Write an action plan

There are many ways to approach writing your plan. One of these is by using the SMARTER approach to help you identify items such as objectives, timeframes and responsibilities. You can download a sample action plan format to get you started. Download this fact sheet from Wesley LifeForce about brainstorming with your group to come up with strategies for your action plan. PDF icon Brainstorming_Fact_Sheet.pdf

S: Specific

State exactly what you want to accomplish.

Example: To enhance the community’s knowledge about depression, its treatment, available supports and services via a local health forum.

M: Measurable

How will you measure and evaluate whether the objective has been met?

Example: Pre- and post-questionnaire at the end of the forum which addresses the expected impacts of the forum

A: Achievable

Is the objective achievable given the available resources, the activities planned, the people involved and the specified timeframe?

R: Relevant

Is the objective relevant to your target group and its identified needs and priorities?

T: Timing

What is the time frame? By when do you expect to achieve your objective?

Example: Short= less than 6 months, Medium= 6 months to 1 year, Long term = more than 1 year

E: Engagement

Will the objective engage the community? Has the target community been engaged in setting the objective?

R: Responsibility

Who is responsible for implementing, monitoring and evaluating the objective?

Learn from others

Here are a few existing groups, with explanations of what their aims and activities are - to give you some ideas and get you started.

Wagga Wagga & Region Suicide Prevention Network (WWRSPN) is founded on the belief that people matter. The Network seeks to inform and empower community members by creating awareness about suicide prevention. The Network is made up of community members; representatives from community organisations; and local government agencies, and meets monthly to determine and action network projects.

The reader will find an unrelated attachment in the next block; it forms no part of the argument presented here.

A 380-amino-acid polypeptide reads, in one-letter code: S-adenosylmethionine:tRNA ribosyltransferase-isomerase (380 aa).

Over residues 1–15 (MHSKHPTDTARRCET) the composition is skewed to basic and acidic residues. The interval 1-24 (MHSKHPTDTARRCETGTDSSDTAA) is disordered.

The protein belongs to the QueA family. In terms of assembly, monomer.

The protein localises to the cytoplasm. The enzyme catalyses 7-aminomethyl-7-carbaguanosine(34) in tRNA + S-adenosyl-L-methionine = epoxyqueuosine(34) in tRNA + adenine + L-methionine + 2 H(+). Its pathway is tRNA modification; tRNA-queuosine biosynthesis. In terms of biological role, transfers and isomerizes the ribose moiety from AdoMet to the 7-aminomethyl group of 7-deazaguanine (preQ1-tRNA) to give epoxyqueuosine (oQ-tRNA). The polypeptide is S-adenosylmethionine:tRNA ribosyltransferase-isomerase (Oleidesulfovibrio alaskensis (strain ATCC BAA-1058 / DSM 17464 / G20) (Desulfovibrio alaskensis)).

The Wollongong Suicide Prevention Network is involved in a number of suicide prevention projects and related activities. In collaboration with Wollongong Police, the network prepares local support packages for families in crisis. They develop local directories of suicide related services and identify service gaps and needs. The network distributes community information cards which contain local suicide related support numbers, websites and organisations.

A Suicide Safety Network has been set up on the Central Coast of NSW. It is a community-based non-profit organisation which aims to formalise networks between organisations and individuals that want to be involved in helping reduce the incidence of suicide.

A Life Worth Living Committee has been established in Narrabri. The Committee was formed following an above average number of suicides in the Narrabri area in recent times and brings together numerous stakeholders within the community. The Committee has enhanced knowledge of mental health in the area and access to local and other services, such as the National StandBy Response Service which helped the community address suicide bereavement.

The Hilltops Suicide Prevention Network in NSW aims to:

  • inform their community
  • reduce the stigma surrounding suicide
  • improve access to support
  • maximise community resources by filling resource gaps
  • promote holistic wellbeing
  • gain experience and tools for other communities to use
  • provide a forum for existing organisations, and individuals, to develop joint projects in suicide prevention
  • help develop better language for the community to understand suicide.

The Bega Valley Suicide Prevention Action Network (SPAN) is a community-based committee that works to reduce the impact of suicide in the Bega Valley, NSW. They plan to hold workshops to increase the community’s early intervention skills and, by raising awareness of the issue, also hope to eliminate the stigma associated with suicide.

Work in progress checklist

  • Who has seen the plan?
  • Where has the document been sent?
  • How good were the information and processes used to put the plan together?
  • How is the plan used in organising activities?

Information you should keep

  • Feedback from interested people and organisations on the usefulness of the plan
  • Description of information and processes used to put the plan together
  • Records and minutes of the action group meetings –e.g. date, who attended, what was decided

Here’s what one community did:

Mt Gambier completed an action plan. The Mt Gambier Suicide Prevention Action Plan 2013-2016 includes four goals with actions, which members of the network are responsible for which action and the time frame for completing the actions.